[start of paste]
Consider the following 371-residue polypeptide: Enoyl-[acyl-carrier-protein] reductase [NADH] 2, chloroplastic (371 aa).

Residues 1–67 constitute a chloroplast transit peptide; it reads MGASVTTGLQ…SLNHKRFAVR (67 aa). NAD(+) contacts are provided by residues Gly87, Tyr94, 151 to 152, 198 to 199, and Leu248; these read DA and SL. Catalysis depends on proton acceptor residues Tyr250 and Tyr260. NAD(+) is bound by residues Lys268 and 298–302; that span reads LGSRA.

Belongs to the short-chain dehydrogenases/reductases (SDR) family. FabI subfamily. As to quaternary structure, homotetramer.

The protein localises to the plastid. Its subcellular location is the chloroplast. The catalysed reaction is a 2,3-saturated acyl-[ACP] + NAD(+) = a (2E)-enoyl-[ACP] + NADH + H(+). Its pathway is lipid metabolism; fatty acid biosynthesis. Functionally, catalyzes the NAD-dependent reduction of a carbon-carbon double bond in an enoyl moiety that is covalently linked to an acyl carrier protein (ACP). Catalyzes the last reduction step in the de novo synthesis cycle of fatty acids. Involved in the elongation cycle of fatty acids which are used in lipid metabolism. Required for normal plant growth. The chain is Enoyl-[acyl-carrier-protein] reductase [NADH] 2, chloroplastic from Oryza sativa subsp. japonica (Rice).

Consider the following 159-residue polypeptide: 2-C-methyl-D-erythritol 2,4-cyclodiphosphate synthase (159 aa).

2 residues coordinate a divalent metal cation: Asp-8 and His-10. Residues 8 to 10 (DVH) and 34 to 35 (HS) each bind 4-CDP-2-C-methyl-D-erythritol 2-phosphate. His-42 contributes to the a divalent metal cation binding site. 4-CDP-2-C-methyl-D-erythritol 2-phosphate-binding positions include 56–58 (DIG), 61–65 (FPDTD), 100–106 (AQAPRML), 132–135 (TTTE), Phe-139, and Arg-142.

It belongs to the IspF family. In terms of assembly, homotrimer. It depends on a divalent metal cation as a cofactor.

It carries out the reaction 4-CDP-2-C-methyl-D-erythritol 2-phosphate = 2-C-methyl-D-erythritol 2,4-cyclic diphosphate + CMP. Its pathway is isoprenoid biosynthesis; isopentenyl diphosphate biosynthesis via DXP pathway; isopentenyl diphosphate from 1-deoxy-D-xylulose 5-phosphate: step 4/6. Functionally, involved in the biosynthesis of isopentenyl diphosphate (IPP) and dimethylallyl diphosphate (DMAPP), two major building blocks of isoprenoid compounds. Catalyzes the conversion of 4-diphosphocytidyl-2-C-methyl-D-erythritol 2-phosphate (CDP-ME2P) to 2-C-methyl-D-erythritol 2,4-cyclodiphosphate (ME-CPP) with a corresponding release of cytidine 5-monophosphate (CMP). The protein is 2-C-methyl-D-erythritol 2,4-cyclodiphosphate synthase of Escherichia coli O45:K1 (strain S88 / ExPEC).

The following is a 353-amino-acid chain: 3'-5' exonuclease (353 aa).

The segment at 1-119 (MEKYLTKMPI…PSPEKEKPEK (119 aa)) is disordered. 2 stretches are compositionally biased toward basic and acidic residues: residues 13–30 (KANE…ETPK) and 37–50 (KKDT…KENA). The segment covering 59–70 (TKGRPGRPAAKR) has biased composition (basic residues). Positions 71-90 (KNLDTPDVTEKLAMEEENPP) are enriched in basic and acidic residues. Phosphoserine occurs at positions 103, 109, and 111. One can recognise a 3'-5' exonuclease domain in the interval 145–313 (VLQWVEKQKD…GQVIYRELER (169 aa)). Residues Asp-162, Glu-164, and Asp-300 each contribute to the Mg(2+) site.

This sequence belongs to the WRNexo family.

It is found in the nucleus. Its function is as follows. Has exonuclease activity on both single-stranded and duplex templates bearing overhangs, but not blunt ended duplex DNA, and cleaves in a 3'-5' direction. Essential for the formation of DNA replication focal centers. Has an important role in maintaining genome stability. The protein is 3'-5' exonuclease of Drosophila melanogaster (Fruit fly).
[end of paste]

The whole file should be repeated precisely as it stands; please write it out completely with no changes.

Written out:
Consider the following 371-residue polypeptide: Enoyl-[acyl-carrier-protein] reductase [NADH] 2, chloroplastic (371 aa).

Residues 1–67 constitute a chloroplast transit peptide; it reads MGASVTTGLQ…SLNHKRFAVR (67 aa). NAD(+) contacts are provided by residues Gly87, Tyr94, 151 to 152, 198 to 199, and Leu248; these read DA and SL. Catalysis depends on proton acceptor residues Tyr250 and Tyr260. NAD(+) is bound by residues Lys268 and 298–302; that span reads LGSRA.

Belongs to the short-chain dehydrogenases/reductases (SDR) family. FabI subfamily. As to quaternary structure, homotetramer.

The protein localises to the plastid. Its subcellular location is the chloroplast. The catalysed reaction is a 2,3-saturated acyl-[ACP] + NAD(+) = a (2E)-enoyl-[ACP] + NADH + H(+). Its pathway is lipid metabolism; fatty acid biosynthesis. Functionally, catalyzes the NAD-dependent reduction of a carbon-carbon double bond in an enoyl moiety that is covalently linked to an acyl carrier protein (ACP). Catalyzes the last reduction step in the de novo synthesis cycle of fatty acids. Involved in the elongation cycle of fatty acids which are used in lipid metabolism. Required for normal plant growth. The chain is Enoyl-[acyl-carrier-protein] reductase [NADH] 2, chloroplastic from Oryza sativa subsp. japonica (Rice).

Consider the following 159-residue polypeptide: 2-C-methyl-D-erythritol 2,4-cyclodiphosphate synthase (159 aa).

2 residues coordinate a divalent metal cation: Asp-8 and His-10. Residues 8 to 10 (DVH) and 34 to 35 (HS) each bind 4-CDP-2-C-methyl-D-erythritol 2-phosphate. His-42 contributes to the a divalent metal cation binding site. 4-CDP-2-C-methyl-D-erythritol 2-phosphate-binding positions include 56–58 (DIG), 61–65 (FPDTD), 100–106 (AQAPRML), 132–135 (TTTE), Phe-139, and Arg-142.

It belongs to the IspF family. In terms of assembly, homotrimer. It depends on a divalent metal cation as a cofactor.

It carries out the reaction 4-CDP-2-C-methyl-D-erythritol 2-phosphate = 2-C-methyl-D-erythritol 2,4-cyclic diphosphate + CMP. Its pathway is isoprenoid biosynthesis; isopentenyl diphosphate biosynthesis via DXP pathway; isopentenyl diphosphate from 1-deoxy-D-xylulose 5-phosphate: step 4/6. Functionally, involved in the biosynthesis of isopentenyl diphosphate (IPP) and dimethylallyl diphosphate (DMAPP), two major building blocks of isoprenoid compounds. Catalyzes the conversion of 4-diphosphocytidyl-2-C-methyl-D-erythritol 2-phosphate (CDP-ME2P) to 2-C-methyl-D-erythritol 2,4-cyclodiphosphate (ME-CPP) with a corresponding release of cytidine 5-monophosphate (CMP). The protein is 2-C-methyl-D-erythritol 2,4-cyclodiphosphate synthase of Escherichia coli O45:K1 (strain S88 / ExPEC).

The following is a 353-amino-acid chain: 3'-5' exonuclease (353 aa).

The segment at 1-119 (MEKYLTKMPI…PSPEKEKPEK (119 aa)) is disordered. 2 stretches are compositionally biased toward basic and acidic residues: residues 13–30 (KANE…ETPK) and 37–50 (KKDT…KENA). The segment covering 59–70 (TKGRPGRPAAKR) has biased composition (basic residues). Positions 71-90 (KNLDTPDVTEKLAMEEENPP) are enriched in basic and acidic residues. Phosphoserine occurs at positions 103, 109, and 111. One can recognise a 3'-5' exonuclease domain in the interval 145–313 (VLQWVEKQKD…GQVIYRELER (169 aa)). Residues Asp-162, Glu-164, and Asp-300 each contribute to the Mg(2+) site.

This sequence belongs to the WRNexo family.

It is found in the nucleus. Its function is as follows. Has exonuclease activity on both single-stranded and duplex templates bearing overhangs, but not blunt ended duplex DNA, and cleaves in a 3'-5' direction. Essential for the formation of DNA replication focal centers. Has an important role in maintaining genome stability. The protein is 3'-5' exonuclease of Drosophila melanogaster (Fruit fly).